Monday, October 29, 2012

New York Times–a look at their business model

Many of you know that I work with media owners as a consultant to help them navigate their way around the new mobile and social environment. As such, I like to keep up to date with key insights and information which is why I enjoy reading the Monday Note. Today’s Monday Note article about the New York Times was particularly pertinent and reiterated to me a few key points.

  • Advertising revenues are dropping. It’s a case of ever-diminishing returns – whether that’s print or digital. For the NY Times, ad revenues are down –9% across the board, print is down –11% and digital ad revenue is down by –2.2% (for the second quarter in a row).
  • Costs are not decreasing. Increased people costs coupled with increased cost of printing
  • Circulation is up - hurrah – by 7% on last year. This is mainly due to the rise in digital subscribers – double hurrah! This sounds like good news, doesn’t it? Well, unfortunately not. Circulation figures do not offset the the loss in advertising revenues. Jim Follo, CFO, says on their business model ‘When advertising revenue goes down, 90% of the decrease translates into a margin loss, but circulation revenue gains generate additional costs’. Oh dear.

I don’t know if at some point those figures change and the circulation model does eventually offset the advertising losses. The article suggests that the paywall strategy is a work in progress and that growth abroad, particularly in China, may yield results.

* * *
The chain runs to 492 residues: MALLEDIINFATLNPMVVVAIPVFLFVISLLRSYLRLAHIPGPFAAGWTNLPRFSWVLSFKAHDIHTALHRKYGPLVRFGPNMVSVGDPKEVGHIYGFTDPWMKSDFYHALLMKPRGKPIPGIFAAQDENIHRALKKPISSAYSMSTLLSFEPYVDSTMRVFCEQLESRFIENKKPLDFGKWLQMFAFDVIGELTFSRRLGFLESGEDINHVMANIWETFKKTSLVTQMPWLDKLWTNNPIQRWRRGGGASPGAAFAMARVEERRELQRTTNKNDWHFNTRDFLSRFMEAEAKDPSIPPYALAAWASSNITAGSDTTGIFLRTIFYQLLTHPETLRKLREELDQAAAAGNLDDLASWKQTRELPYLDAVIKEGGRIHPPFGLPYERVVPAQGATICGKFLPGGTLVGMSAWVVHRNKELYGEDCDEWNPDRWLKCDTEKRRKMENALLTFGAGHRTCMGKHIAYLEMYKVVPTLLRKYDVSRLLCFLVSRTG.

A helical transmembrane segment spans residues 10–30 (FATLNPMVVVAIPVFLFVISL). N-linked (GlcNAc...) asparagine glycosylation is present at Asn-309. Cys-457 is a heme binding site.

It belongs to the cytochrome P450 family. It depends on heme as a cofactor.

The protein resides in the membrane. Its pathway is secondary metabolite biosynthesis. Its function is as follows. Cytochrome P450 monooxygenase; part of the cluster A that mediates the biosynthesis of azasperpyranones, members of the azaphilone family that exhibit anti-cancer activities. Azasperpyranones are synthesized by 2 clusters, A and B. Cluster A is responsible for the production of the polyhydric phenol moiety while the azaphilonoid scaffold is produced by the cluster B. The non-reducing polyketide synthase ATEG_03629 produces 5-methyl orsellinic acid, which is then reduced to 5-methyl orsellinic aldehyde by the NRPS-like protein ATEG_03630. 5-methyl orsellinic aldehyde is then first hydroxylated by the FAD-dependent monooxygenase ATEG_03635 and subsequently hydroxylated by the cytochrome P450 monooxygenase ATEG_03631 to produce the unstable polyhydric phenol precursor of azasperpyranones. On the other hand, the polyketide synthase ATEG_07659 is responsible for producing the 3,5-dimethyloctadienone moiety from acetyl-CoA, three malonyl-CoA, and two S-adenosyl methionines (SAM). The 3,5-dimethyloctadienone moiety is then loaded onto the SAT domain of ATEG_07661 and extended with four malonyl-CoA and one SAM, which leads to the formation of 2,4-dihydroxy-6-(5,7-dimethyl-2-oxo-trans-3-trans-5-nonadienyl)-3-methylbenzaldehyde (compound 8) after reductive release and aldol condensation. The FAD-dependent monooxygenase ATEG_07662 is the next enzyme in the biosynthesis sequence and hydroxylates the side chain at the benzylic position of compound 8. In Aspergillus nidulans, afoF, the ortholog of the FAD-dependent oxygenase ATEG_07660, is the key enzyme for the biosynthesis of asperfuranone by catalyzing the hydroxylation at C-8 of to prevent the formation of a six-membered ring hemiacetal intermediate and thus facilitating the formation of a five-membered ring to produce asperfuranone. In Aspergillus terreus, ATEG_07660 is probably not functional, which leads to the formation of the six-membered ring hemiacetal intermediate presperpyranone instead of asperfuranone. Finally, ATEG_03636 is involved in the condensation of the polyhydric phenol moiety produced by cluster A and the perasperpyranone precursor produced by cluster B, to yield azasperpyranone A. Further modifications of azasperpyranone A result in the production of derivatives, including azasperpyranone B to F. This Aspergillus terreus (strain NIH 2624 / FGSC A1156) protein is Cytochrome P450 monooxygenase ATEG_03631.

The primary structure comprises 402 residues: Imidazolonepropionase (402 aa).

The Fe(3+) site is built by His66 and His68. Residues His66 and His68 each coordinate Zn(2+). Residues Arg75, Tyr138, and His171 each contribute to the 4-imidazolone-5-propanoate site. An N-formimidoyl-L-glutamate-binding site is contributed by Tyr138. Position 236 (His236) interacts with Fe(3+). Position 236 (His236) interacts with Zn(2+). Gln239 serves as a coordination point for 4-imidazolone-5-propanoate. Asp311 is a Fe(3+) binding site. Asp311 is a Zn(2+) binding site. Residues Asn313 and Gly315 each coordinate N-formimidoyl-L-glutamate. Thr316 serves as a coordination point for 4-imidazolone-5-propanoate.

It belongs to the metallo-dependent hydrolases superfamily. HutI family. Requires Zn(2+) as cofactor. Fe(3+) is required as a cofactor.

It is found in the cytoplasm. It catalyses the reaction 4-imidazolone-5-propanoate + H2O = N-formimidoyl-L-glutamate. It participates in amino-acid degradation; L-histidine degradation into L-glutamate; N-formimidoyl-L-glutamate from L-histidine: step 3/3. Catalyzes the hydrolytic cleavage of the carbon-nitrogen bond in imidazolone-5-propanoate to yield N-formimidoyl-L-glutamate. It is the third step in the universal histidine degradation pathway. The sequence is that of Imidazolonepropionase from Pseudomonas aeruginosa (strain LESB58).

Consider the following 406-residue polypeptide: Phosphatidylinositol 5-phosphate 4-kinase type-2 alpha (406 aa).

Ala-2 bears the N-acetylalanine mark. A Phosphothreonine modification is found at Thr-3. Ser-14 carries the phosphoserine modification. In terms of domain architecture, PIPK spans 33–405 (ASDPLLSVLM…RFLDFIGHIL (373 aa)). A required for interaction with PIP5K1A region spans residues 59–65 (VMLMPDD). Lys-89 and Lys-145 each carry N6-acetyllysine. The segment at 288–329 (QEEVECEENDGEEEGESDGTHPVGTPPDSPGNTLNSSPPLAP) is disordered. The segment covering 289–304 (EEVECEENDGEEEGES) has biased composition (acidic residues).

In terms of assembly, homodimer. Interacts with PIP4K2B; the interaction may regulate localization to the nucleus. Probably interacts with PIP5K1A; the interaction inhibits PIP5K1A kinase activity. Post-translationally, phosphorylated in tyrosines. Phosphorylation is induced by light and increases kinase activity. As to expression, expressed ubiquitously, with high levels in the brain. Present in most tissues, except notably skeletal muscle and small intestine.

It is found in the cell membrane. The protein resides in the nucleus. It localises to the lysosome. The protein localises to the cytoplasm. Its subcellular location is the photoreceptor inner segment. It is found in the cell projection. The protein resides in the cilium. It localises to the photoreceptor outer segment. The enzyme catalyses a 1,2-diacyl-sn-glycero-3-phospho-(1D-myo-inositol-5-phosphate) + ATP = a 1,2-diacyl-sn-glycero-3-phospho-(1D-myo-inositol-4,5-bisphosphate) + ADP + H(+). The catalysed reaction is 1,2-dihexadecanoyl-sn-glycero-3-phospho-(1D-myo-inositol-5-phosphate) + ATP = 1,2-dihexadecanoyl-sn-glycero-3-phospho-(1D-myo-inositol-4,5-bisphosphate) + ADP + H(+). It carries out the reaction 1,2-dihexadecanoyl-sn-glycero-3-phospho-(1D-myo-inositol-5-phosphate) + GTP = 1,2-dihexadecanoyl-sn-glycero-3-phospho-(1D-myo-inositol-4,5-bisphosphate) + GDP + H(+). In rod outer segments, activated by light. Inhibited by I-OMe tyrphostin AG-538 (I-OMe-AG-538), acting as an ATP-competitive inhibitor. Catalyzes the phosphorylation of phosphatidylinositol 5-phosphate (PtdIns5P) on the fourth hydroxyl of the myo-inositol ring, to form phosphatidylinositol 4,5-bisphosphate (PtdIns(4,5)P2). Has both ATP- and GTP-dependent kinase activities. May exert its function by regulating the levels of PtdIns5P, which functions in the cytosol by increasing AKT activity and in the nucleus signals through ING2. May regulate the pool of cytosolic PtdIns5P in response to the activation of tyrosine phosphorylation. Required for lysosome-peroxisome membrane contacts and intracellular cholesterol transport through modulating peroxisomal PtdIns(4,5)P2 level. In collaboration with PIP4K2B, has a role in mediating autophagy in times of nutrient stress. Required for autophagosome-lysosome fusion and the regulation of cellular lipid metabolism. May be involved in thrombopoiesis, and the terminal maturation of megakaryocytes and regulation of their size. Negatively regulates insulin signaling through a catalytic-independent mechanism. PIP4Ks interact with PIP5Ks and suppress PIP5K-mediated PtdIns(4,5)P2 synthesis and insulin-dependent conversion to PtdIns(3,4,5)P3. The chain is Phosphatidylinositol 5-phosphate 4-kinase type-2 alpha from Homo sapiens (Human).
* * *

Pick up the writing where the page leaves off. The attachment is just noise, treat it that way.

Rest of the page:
I wonder if we’re not being brave enough in our thinking. I wonder if it’s time to reinvent advertising altogether. Mobile advertising is huge and growing. Yes, we know that, but since there is limited screen real estate. That means there’s a limit to how many ads can be served and the old metrics just don’t wash and actually, the formats and metrics feel a bit tired. And I have seen nothing around measuring the serendipity of advertising – i.e. the ad that wasn’t targeted for you but was relevant in that moment as you needed to buy someone a gift or had a very specific, unexpected need that wouldn’t fit your big data profile.

Equally, I’m hearing anecdotally, that young people are tuning ads out and actively ignoring them. This begs the question of how are they going to find out about new brands (for the young in the UK are hugely brand savvy), new trends, new music, new whatever if they’re limited to their social streams? And what does that mean for marketing in general? Does advertising still work anyway? And in a perfect world, what would advertising and marketing look like in say, 2030? We are lucky to be living in an age that can invent its own future. So why isn’t advertising being reinvented?

Will it be down to context, location and big data? AR, QR, rich media formats, is that enough? Can you even remember an advert you saw in the last day, week, month? Will discovery of new stuff be reliant on a few key trendsetters in our circles being given ‘perks’ and freebies via the likes of PeerIndex, Klout and its ilk and then they talk about those things in their social stream (admittedly early days for these services but you can see where they’re going)? Are innovations like kiip, qriously and LoopMe enough? If we are questioning the future of newspapers and media in general, shouldn’t we also be questioning the future of advertising too?

References and resources:

The Monday Note: The New York Times Shifting Model

LoopMe Launch

Mobile Marketing Magazine Issue 11. Off Deck (last page): Helen Keegan calls for mobile advertising to reinvent itself

Newspaper Extinction Timeline (PDF). This shows the death of newspapers in their current format by country. It’s a sobering infographic

Newspaper Death Watch blog